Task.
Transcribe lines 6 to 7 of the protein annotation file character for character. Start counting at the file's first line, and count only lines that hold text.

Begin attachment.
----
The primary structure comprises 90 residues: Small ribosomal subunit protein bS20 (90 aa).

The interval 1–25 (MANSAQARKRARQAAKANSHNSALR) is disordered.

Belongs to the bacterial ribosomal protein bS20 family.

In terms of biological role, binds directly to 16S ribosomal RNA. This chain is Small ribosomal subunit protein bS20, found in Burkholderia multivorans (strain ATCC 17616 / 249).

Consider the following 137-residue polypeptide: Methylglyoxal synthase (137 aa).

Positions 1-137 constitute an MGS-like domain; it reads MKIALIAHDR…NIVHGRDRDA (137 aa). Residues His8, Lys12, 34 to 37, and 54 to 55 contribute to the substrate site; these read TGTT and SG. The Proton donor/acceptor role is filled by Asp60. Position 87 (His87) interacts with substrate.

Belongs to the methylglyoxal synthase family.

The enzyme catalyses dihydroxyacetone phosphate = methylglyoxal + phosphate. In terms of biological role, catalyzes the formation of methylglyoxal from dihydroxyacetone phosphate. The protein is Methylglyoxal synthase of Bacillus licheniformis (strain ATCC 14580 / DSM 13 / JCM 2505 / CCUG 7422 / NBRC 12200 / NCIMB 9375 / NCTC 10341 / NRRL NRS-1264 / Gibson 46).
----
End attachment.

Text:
Positions 1-137 constitute an MGS-like domain; it reads MKIALIAHDR…NIVHGRDRDA (137 aa). Residues His8, Lys12, 34 to 37, and 54 to 55 contribute to the substrate site; these read TGTT and SG. The Proton donor/acceptor role is filled by Asp60. Position 87 (His87) interacts with substrate.

Belongs to the methylglyoxal synthase family.